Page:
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Next Level Guy

May 14, 2022

Today’s guest is one of my favourite people ... Josh Settlage, CSCS! 

Josh (or Coach J) has spent over a decade studying grappling sports and human performance, working with and learning from the best minds in physical therapy, biomechanics, strength, and conditioning. He studied 
kinesiology with a concentration in exercises science at William Jessup University and is a Certified Strength & Conditioning Specialist within the National Strength & Conditioning Association. Coach J has studied under and worked alongside world record holders in powerlifting, professional bodybuilders, NCAA wrestling All-Americans & national champions, and IBJJF Worlds & Pan-Am champions.

Coach J has worked with high school & college wrestlers across the country, and many more Jiu-Jitsu athletes across the world. His unique blend of knowledge in strength & conditioning and experience on the mat, provide him with the tools necessary to help all of his athletes, win more matches & get injured less.

In this interview, we discuss:  

  • How to build your ability to squat, pull-up and move in general better. 
  • How you should adapt your training to your experience and personality type to excel in your training. 
  • A breathing hack that can save your relationships as much as your ability to roll better. 
  • And so much more!

Here are some key points that I would advise you to concentrate on

  • Time on the mat is not enough to build an overall athlete who will be successful during competitions.  
  • A lot of BJJ movement is unnatural and taxing on the body. 
  • There are hundreds of strength programmes available, but few take into account the challenging demands placed on the body just from BJJ training. 
  • Conditioning needs for BJJ are different than most sports, being able to run a 5k might not help you survive the demands of BJJ, you will need to use specific rolling and training to build the endurance threshold needed to work at a high workrate in BJJ.
  • You need to train all fitness and systems of the body to ensure that you can have longevity in BJJ. 
  • You should be able to/work towards sitting in the bottom part of a squat for ten minutes. Bodyweight exercises can give a good indication of how your general fitness is and the health of your body. 
  • You can build to pull ups by using dead-hangs on the bar, to build your shoulder muscles and improve your grip strength.
  • You don't need to spend hours in the gym to improve, and you can start small or partial movements, to build in the strength and movement ability needed to make the movements required in the training programme. This is not a race, it is a journey towards a better you and as a fitter BJJ player.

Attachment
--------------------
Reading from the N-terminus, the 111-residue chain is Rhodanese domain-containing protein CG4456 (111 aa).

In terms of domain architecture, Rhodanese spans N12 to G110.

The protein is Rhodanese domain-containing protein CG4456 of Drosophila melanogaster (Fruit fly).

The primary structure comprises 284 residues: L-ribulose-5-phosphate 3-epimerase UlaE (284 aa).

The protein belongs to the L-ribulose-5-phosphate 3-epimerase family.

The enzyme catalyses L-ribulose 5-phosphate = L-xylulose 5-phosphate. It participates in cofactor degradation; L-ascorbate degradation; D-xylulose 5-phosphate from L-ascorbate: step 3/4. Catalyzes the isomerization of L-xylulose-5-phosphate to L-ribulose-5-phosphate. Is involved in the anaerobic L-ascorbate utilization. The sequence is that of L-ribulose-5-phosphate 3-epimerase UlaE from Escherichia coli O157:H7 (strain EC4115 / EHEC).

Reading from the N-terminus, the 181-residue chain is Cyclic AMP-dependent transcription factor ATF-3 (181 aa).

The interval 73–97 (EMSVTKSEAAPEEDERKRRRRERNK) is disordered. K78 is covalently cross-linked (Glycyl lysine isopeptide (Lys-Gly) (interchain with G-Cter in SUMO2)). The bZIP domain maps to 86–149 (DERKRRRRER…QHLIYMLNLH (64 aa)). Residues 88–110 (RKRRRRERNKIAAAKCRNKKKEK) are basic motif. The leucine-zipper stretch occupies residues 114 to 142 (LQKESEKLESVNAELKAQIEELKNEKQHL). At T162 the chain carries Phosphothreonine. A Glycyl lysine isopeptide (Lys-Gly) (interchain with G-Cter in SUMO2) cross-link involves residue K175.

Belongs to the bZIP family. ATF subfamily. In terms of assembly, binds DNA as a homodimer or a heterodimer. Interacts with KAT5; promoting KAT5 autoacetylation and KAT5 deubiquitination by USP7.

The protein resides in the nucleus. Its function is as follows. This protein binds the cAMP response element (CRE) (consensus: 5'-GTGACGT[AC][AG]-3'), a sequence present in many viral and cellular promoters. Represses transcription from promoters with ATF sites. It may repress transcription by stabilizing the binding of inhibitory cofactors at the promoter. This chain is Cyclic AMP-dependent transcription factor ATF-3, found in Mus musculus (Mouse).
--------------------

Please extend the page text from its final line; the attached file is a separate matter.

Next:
• A lot of techniques do not work well, because of the ability of the player to utilise the body in terms of speed, explosive power etc more than their knowledge of technique. 
  • Everyone can have good technique at the start of a round, but as we tire, things can go wrong fast. Working muscle holds after sets with the goal to pre-fatigued the muscles with high reps can help you build specific attributes needed to have tighter triangles, control your body better when you need to finish a sub and breathing out your ass and so on. 
  • Strength is not a bad thing and should be something you work on. However, you never want to just strength a move over applying the technique right, the strength should allow you to apply the move better, tighter, more efficient etc. 
  • There is no stupid questions, ask the guys who are stronger, fitter or more technical for advice on how to improve. Your teammates should be there to support and help you evolve your skills. 
  • BJJ is a physical sport, you need to amend your training to allow recovery, so your poor recovery or DOMs etc are not affecting your performance on the mat. As you get fitter you can increase the sets, reps, etc. You need to listen to your body and use your brain. 
  • Different athletes will have different levels of aggression and approaches to things. You need to adapt your style of rolling and training to the type of personality you have, rather than trying to be more aggressive on the mat. 
  • You can use situational training to work on your ability to overcome claustrophobia and work on escaping from bad situations, so you can improve your skills rather than just get smashed in a live roll. 
  • Nasal breathing can be a free simple change you make to your training that will have the biggest impact to your training.